More details on internal migration can be obtained by combining RMO with some of the place of usual residence characteristics (to obtain information on departure and destination locations, see RLC, RSC, and RSO below). Refer to Refer to Information Paper No. 16 Internal Migration (2123.0) for a fuller treatment of this topic.

Internal migration indicator, 1971, 1975, 1976 derived from answers to questions 6, 7 and 8INT
Output codes for this characteristic use a combination of information on dwelling, LGA and State for a person's usual residence in 1971, 1975 and 1976. Output codes also incorporate residence overseas and residence not stated, as well as categories for those born after June 1971 and June 1975.

More details on internal migration can be obtained by combining INT with some of the place of usual residence characteristics (to obtain information on departure and destination locations, see RLC, RSC, RSO and RSV below). Refer toInformation Paper No. 16 Internal Migration (2123.0) for a fuller treatment of this topic.

Issue-total from all marriages, number of question 28 TIS
This question is asked of all females 15 years of age and over who have ever been married. Total issue is tabulated for all live births in the following categories: 1 - 13 as separate categories; 14 and over; not stated; and not applicable.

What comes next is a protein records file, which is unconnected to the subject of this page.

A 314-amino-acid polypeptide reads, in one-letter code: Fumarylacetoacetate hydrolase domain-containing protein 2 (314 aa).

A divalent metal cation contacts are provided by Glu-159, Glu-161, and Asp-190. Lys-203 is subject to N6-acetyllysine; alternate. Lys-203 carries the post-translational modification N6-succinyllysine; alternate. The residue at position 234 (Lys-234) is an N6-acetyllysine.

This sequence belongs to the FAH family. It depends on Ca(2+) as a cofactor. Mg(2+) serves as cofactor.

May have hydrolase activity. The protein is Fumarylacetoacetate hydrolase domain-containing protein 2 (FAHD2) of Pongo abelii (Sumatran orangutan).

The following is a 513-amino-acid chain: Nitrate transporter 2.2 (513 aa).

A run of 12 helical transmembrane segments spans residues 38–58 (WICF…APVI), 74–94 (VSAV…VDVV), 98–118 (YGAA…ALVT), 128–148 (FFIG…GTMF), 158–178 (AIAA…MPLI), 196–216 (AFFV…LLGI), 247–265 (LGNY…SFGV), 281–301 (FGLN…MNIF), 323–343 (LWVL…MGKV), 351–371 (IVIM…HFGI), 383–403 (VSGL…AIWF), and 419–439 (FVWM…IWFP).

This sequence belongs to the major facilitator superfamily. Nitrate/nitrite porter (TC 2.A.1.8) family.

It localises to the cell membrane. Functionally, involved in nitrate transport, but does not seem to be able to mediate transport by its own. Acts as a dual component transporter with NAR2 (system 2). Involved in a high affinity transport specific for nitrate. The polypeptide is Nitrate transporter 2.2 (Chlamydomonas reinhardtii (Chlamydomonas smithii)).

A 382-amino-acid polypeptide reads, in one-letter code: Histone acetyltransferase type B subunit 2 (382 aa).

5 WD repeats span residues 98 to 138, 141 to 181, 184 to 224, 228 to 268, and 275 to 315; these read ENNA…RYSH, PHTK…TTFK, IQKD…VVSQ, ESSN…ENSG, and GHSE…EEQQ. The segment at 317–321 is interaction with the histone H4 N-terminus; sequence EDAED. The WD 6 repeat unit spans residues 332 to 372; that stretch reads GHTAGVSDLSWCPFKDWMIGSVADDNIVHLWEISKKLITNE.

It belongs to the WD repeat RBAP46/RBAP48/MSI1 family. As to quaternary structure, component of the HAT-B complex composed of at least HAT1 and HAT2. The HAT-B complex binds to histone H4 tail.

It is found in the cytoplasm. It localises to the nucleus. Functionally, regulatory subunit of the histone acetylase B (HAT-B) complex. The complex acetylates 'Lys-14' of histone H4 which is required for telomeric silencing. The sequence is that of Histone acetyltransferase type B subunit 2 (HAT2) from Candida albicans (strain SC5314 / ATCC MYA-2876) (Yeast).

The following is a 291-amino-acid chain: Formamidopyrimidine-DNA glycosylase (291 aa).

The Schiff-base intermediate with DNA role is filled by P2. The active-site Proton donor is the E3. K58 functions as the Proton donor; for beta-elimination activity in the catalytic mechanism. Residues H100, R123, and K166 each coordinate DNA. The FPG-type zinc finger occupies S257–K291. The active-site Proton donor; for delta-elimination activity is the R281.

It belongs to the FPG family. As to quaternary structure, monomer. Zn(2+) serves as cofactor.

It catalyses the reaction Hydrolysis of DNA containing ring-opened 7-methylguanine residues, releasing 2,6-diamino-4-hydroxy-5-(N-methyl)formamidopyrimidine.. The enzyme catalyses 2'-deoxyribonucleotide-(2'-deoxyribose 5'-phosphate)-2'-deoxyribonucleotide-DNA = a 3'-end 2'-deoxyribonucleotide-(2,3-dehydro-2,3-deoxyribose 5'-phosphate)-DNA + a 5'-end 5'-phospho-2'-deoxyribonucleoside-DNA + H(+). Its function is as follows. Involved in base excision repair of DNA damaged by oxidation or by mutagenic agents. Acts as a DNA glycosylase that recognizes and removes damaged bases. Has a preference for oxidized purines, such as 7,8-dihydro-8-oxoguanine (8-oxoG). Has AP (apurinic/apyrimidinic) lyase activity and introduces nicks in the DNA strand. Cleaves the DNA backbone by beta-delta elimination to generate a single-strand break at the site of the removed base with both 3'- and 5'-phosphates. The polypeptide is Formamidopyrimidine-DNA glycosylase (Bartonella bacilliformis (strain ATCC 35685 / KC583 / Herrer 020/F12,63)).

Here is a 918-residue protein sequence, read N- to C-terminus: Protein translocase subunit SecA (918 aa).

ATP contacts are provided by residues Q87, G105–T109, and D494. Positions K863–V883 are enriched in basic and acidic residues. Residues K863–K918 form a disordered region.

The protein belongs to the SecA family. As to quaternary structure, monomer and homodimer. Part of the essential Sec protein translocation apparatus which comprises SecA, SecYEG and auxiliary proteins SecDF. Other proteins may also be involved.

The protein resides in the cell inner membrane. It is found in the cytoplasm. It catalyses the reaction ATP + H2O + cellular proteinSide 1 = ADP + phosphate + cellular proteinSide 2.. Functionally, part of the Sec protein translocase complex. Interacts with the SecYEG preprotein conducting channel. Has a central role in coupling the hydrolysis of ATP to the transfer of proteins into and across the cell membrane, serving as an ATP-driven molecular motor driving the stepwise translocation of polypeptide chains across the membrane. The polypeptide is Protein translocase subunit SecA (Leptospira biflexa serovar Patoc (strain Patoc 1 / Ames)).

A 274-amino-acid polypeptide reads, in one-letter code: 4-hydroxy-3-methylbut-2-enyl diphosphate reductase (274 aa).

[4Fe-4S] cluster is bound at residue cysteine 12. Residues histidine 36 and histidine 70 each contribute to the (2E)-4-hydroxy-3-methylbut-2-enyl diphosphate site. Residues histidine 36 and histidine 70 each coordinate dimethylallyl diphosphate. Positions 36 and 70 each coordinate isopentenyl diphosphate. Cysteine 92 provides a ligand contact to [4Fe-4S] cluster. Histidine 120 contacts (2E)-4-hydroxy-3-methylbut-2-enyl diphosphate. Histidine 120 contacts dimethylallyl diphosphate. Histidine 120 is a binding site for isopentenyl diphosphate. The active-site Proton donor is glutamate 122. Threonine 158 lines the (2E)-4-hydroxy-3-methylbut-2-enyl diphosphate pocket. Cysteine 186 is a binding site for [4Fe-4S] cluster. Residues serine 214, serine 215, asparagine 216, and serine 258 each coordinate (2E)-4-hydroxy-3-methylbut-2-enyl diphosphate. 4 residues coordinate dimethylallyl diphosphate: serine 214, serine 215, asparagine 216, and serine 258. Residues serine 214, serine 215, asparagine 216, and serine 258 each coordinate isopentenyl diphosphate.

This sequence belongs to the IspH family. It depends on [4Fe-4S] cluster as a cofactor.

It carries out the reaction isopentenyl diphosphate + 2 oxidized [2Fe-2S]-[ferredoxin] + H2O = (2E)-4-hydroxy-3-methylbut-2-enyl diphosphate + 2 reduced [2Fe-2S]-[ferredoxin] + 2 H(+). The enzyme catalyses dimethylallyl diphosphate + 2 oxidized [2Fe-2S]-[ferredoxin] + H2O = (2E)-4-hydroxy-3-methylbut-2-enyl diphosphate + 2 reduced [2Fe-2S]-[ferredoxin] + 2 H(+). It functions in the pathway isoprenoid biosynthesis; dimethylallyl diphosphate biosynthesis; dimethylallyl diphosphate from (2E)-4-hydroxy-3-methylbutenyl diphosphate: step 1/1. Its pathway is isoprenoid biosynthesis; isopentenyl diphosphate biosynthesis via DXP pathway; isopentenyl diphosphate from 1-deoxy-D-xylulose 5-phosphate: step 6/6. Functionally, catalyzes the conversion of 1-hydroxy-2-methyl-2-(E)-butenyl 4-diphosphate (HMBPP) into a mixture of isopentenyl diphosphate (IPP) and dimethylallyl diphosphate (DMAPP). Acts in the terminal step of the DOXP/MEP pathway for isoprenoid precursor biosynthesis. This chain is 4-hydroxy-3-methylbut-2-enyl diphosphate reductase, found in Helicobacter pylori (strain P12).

Issue-total from current marriages, number of question 30 MIS
This question is asked of all females 15 years of age and over and now married, with regard to the current marriage. Issue from the current marriage is tabulated for all live births in the following categories: 1 - 13 as separate categories; 14 and over; not stated; and not applicable.

Jobs - number of derived from answers to questions 36JOB
This question is asked of persons aged 15 years of age and over and employed. The classification is derived from replies to the question on hours worked. Where the latter is not stated, but the respondent has indicated that he/she is employed, the number of jobs is imputed to one only. Output categories are 'one job', 'two or more jobs' and 'not applicable'.

Journey to work derived from answers to questions 8 and 39 DZA AND DZN
This characteristic relates only to employed persons in designated journey to work study areas who were enumerated at their usual place of residence on census night. Each study area is subdivided into a number of Origin Zones and Destination Zones. Origin Zones are Collection Districts which combine to form LGAs. Destination Zones are designed in consultation with Transport and Planning Authorities in each State and also combine to form LGAs. Some parts of a Study Area may only be Origin Zones if they are important only as origins of commuting rather than places of work.

The study areas are:

Sydney/ Wollongong/ Newcastle
Melbourne/ Geelong
Brisbane/Gold Coast
Adelaide
Perth
Hobart
Launceston
Canberra/ Queanbeyan

DZA is the mnemonic for study area while DZN applies to destination zone codes. DZA must always be used with DZN to identify the study area to which the destination zone codes relate.